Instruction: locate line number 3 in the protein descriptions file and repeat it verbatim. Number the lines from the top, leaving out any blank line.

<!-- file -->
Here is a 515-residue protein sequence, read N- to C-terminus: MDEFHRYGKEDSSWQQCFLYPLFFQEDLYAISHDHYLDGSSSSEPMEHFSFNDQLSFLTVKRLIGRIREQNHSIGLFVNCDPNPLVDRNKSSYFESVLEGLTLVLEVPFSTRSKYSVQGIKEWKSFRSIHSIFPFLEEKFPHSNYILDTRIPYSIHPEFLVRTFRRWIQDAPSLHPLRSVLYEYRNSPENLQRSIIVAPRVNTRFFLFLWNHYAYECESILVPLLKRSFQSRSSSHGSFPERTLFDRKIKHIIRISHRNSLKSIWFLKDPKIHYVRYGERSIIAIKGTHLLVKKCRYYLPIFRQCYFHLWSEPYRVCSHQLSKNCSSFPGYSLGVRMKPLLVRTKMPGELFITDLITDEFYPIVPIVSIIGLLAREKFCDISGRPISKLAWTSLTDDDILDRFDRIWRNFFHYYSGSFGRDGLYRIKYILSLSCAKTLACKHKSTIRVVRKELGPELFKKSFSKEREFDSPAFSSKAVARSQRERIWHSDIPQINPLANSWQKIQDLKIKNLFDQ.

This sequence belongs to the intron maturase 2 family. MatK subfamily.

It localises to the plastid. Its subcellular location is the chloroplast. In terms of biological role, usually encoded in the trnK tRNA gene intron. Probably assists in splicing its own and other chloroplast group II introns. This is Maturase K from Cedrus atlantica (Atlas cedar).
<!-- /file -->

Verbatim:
It localises to the plastid. Its subcellular location is the chloroplast. In terms of biological role, usually encoded in the trnK tRNA gene intron. Probably assists in splicing its own and other chloroplast group II introns. This is Maturase K from Cedrus atlantica (Atlas cedar).